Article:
The director of the Discovery Program, Eduardo Navega, a native of Brazil, began his music studies in São Paulo at an early age. He received his bachelor's degree in composition and conducting from the State University of Campinas and his master's degree in music from the University of Sheffield (England). He is currently completing his doctor of musical arts degree in conducting at the Hartt School of Music. He has studied with Benito Juarez, Henrique Gregori, and Harold Farberman. From 1978 to 1989, he was conductor of the University of São Paulo choir. During this time he wrote a significant number of arrangements of Brazilian popular songs for choir, most of which are still in the repertoire of choirs throughout Brazil. Navega was assistant conductor of the Campinas Symphony Orchestra and was an assistant professor of choral and orchestral conducting at the University of Campinas. From 1992 to 1993, Navega was the conductor of the University of Sheffield Chamber Orchestra and received public and critical acclaim for his performances. Navega was awarded the prize of "Up-and-Coming Conductor of the Year" in 1995 by the APCA, a prestigious critics association in the state of São Paulo. He has been conductor of the Vassar College Orchestra since 1999.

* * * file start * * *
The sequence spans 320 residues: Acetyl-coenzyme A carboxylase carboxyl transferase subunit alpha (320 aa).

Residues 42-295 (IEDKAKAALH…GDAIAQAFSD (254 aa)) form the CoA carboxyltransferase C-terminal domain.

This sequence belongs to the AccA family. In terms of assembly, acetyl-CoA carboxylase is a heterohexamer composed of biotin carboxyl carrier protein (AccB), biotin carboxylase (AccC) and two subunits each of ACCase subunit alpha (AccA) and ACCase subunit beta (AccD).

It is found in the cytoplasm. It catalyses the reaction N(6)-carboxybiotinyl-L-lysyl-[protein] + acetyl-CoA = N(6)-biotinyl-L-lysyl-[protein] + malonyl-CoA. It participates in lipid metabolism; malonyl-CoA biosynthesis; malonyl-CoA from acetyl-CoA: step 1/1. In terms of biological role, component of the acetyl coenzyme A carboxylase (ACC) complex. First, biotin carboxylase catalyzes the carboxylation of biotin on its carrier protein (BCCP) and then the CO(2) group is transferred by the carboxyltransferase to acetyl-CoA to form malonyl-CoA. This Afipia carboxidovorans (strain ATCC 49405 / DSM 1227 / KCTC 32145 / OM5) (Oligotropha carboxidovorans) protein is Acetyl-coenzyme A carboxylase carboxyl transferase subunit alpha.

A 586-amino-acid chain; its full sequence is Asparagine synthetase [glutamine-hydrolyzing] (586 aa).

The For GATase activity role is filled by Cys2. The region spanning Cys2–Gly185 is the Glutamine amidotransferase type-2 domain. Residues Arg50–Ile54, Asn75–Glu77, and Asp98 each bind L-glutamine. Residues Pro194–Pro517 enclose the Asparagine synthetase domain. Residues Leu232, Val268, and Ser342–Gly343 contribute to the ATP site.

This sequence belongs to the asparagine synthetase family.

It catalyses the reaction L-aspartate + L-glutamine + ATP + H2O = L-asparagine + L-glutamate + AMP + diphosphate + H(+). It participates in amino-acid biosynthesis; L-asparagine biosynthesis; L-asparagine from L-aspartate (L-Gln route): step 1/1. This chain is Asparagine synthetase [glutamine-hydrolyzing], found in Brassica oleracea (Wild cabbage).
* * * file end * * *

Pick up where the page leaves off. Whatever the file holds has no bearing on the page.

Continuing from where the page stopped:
Alexander Farkas originally trained as a pianist and currently teaches at the Hartt School of Music at the University of Hartford. A certified teacher of the Alexander Technique, he received his certification from the Victoria Training Course, London, Shoshana Kaminitz, principal. Farkas has been a guest lecturer at the Royal College of Music, the Royal Academy of Music, and Trinity College of Music in London. He also teaches privately in New York City and Hartford.